Your job applicants expect to provide education information when they apply for a position with you. While most applicants are likely honest about their education level, this isn't always the case. It's important to verify academic diploma information to ensure they're qualified for the job and to protect your business legally.
As part of the verification process, some employers require applicants to provide signed, sealed and certified copies of their diploma. While many schools charge a small fee for this service, the applicant typically covers this expense and hand delivers the diploma with their application. The diploma should come in a sealed envelope with an imprint of the school seal. While it's possible for people to fudge this, it's harder to fudge than a photocopy of a diploma.
When an applicant lists school contact information so you can verify their diploma, make sure you do a web search for the educational institution. The contact information listed online should match what you've been given. If it doesn't, use the contact information given online to get in touch with the proper party at the school and ensure you're talking with a legitimate representative.
Schools that typically issue diplomas include high schools, technical schools, vocational schools and hospitals. It's wise to ensure that the educational institution requires a formal course of study in order to receive the diploma and isn't a diploma mill. Some schools also have accreditations and you can check on those online or by contacting the school and accrediting body.
When you have the proper contact information and have verified that the educational institution is legitimate, you can contact the school to verify that your job applicant received a diploma after completing a course of study. Some institutions will require you to present a signed release from the applicant and pay a small fee in order to receive this verification. The diploma verification may be mailed, faxed, emailed or given by phone, depending on the institution.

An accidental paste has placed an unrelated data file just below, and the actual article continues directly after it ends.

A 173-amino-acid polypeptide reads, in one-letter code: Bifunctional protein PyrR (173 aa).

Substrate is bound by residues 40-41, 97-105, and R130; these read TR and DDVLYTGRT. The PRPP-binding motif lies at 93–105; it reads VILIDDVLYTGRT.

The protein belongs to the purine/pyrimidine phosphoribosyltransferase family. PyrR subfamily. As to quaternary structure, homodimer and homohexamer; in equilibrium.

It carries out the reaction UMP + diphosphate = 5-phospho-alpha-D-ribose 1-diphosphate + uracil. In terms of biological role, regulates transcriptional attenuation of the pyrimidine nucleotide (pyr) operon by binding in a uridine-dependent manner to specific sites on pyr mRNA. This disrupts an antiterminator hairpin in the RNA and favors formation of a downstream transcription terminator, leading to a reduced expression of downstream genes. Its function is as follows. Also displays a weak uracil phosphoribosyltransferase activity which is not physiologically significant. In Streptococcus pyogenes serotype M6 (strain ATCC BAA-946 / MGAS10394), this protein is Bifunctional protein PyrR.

Requesting sealed and certified transcripts is an excellent way of checking up on an applicant's level of knowledge and performance, especially if they're applying for a job just out of school. The transcript gives you clues about which areas of interest they're most knowledgeable in and which areas they may need additional training in. You'll see the school's requirements for receiving a diploma and ensure your job candidate is fully prepared to begin work.
If an applicant earned a GED instead of a high school or professional diploma through an educational institution, you'll need to verify the GED through the Department of Education in the state where it was earned. Most states require you to provide a name, date of birth and the date of the GED exam. Once you fill out the required forms, submit them with a check to the state's Department of Education, who will get back to you with verification.
While going through the steps to verify a diploma isn't labor intensive when you only have a few applicants, it's another story when you have hundreds or thousands of applicants. Your business can choose to utilize an outside verification agency who will do all the legwork for you. This can be expensive, but these fees could be worth finding a quality candidate.
Almost every method of verifying education involves a fee. In some states it is legal to ask prospective employees to cover these fees themselves, but states like Iowa, Kansas and Massachusetts prohibit this practice. Hawaii prohibits application fees altogether and some states only allow them for governmental jobs but not in the private sector. Always check your local laws and statutes before charging any kind of fee during the hiring process.